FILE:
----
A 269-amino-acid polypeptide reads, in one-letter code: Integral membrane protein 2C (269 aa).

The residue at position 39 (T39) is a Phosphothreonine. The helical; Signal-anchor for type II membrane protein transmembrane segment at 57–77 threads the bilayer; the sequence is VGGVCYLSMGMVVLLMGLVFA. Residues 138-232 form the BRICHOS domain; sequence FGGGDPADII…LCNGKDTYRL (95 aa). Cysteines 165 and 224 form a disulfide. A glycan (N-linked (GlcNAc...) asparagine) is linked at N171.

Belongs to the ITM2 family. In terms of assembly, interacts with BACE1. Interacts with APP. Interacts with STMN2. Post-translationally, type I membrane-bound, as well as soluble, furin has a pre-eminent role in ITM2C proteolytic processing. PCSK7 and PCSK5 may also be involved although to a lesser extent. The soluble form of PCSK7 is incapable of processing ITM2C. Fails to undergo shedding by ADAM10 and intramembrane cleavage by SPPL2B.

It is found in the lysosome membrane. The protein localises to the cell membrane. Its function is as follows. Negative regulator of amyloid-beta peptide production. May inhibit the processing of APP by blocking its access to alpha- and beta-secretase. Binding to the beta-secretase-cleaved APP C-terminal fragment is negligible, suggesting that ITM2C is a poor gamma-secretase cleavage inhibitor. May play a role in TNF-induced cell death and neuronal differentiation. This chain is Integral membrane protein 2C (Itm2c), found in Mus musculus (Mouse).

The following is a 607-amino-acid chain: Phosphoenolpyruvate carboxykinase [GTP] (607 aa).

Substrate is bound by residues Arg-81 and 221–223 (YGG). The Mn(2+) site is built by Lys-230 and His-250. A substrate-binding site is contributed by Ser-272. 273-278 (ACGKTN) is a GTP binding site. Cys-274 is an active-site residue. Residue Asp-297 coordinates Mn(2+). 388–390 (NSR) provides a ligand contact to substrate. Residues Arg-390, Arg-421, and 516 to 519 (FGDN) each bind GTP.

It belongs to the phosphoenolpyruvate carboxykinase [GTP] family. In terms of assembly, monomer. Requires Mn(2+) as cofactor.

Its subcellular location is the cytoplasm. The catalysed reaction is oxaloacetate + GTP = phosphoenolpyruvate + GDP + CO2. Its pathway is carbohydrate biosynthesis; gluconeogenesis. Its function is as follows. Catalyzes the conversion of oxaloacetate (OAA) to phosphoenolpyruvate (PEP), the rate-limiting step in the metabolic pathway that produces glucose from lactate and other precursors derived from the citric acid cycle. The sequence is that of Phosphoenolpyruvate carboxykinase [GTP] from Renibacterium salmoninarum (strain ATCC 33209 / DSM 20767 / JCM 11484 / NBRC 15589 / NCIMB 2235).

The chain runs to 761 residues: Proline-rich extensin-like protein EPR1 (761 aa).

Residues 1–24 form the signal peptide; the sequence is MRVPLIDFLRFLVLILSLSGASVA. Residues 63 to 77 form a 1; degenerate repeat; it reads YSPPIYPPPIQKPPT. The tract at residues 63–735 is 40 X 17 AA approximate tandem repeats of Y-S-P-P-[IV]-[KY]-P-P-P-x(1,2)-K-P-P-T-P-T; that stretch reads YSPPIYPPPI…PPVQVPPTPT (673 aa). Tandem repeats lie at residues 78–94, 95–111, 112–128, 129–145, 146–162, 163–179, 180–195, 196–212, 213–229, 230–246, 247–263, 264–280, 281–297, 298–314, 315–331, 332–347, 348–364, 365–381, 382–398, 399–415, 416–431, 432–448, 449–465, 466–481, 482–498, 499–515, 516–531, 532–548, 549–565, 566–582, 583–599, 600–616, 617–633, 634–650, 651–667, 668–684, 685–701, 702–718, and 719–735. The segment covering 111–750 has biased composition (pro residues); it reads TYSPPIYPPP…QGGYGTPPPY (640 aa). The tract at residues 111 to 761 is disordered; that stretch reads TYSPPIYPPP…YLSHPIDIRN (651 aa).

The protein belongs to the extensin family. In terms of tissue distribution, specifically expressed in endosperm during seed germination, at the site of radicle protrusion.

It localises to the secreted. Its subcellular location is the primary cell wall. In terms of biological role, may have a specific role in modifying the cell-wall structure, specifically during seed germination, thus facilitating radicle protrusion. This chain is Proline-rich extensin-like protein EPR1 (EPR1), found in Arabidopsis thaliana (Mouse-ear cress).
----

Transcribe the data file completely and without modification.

A 269-amino-acid polypeptide reads, in one-letter code: Integral membrane protein 2C (269 aa).

The residue at position 39 (T39) is a Phosphothreonine. The helical; Signal-anchor for type II membrane protein transmembrane segment at 57–77 threads the bilayer; the sequence is VGGVCYLSMGMVVLLMGLVFA. Residues 138-232 form the BRICHOS domain; sequence FGGGDPADII…LCNGKDTYRL (95 aa). Cysteines 165 and 224 form a disulfide. A glycan (N-linked (GlcNAc...) asparagine) is linked at N171.

Belongs to the ITM2 family. In terms of assembly, interacts with BACE1. Interacts with APP. Interacts with STMN2. Post-translationally, type I membrane-bound, as well as soluble, furin has a pre-eminent role in ITM2C proteolytic processing. PCSK7 and PCSK5 may also be involved although to a lesser extent. The soluble form of PCSK7 is incapable of processing ITM2C. Fails to undergo shedding by ADAM10 and intramembrane cleavage by SPPL2B.

It is found in the lysosome membrane. The protein localises to the cell membrane. Its function is as follows. Negative regulator of amyloid-beta peptide production. May inhibit the processing of APP by blocking its access to alpha- and beta-secretase. Binding to the beta-secretase-cleaved APP C-terminal fragment is negligible, suggesting that ITM2C is a poor gamma-secretase cleavage inhibitor. May play a role in TNF-induced cell death and neuronal differentiation. This chain is Integral membrane protein 2C (Itm2c), found in Mus musculus (Mouse).

The following is a 607-amino-acid chain: Phosphoenolpyruvate carboxykinase [GTP] (607 aa).

Substrate is bound by residues Arg-81 and 221–223 (YGG). The Mn(2+) site is built by Lys-230 and His-250. A substrate-binding site is contributed by Ser-272. 273-278 (ACGKTN) is a GTP binding site. Cys-274 is an active-site residue. Residue Asp-297 coordinates Mn(2+). 388–390 (NSR) provides a ligand contact to substrate. Residues Arg-390, Arg-421, and 516 to 519 (FGDN) each bind GTP.

It belongs to the phosphoenolpyruvate carboxykinase [GTP] family. In terms of assembly, monomer. Requires Mn(2+) as cofactor.

Its subcellular location is the cytoplasm. The catalysed reaction is oxaloacetate + GTP = phosphoenolpyruvate + GDP + CO2. Its pathway is carbohydrate biosynthesis; gluconeogenesis. Its function is as follows. Catalyzes the conversion of oxaloacetate (OAA) to phosphoenolpyruvate (PEP), the rate-limiting step in the metabolic pathway that produces glucose from lactate and other precursors derived from the citric acid cycle. The sequence is that of Phosphoenolpyruvate carboxykinase [GTP] from Renibacterium salmoninarum (strain ATCC 33209 / DSM 20767 / JCM 11484 / NBRC 15589 / NCIMB 2235).

The chain runs to 761 residues: Proline-rich extensin-like protein EPR1 (761 aa).

Residues 1–24 form the signal peptide; the sequence is MRVPLIDFLRFLVLILSLSGASVA. Residues 63 to 77 form a 1; degenerate repeat; it reads YSPPIYPPPIQKPPT. The tract at residues 63–735 is 40 X 17 AA approximate tandem repeats of Y-S-P-P-[IV]-[KY]-P-P-P-x(1,2)-K-P-P-T-P-T; that stretch reads YSPPIYPPPI…PPVQVPPTPT (673 aa). Tandem repeats lie at residues 78–94, 95–111, 112–128, 129–145, 146–162, 163–179, 180–195, 196–212, 213–229, 230–246, 247–263, 264–280, 281–297, 298–314, 315–331, 332–347, 348–364, 365–381, 382–398, 399–415, 416–431, 432–448, 449–465, 466–481, 482–498, 499–515, 516–531, 532–548, 549–565, 566–582, 583–599, 600–616, 617–633, 634–650, 651–667, 668–684, 685–701, 702–718, and 719–735. The segment covering 111–750 has biased composition (pro residues); it reads TYSPPIYPPP…QGGYGTPPPY (640 aa). The tract at residues 111 to 761 is disordered; that stretch reads TYSPPIYPPP…YLSHPIDIRN (651 aa).

The protein belongs to the extensin family. In terms of tissue distribution, specifically expressed in endosperm during seed germination, at the site of radicle protrusion.

It localises to the secreted. Its subcellular location is the primary cell wall. In terms of biological role, may have a specific role in modifying the cell-wall structure, specifically during seed germination, thus facilitating radicle protrusion. This chain is Proline-rich extensin-like protein EPR1 (EPR1), found in Arabidopsis thaliana (Mouse-ear cress).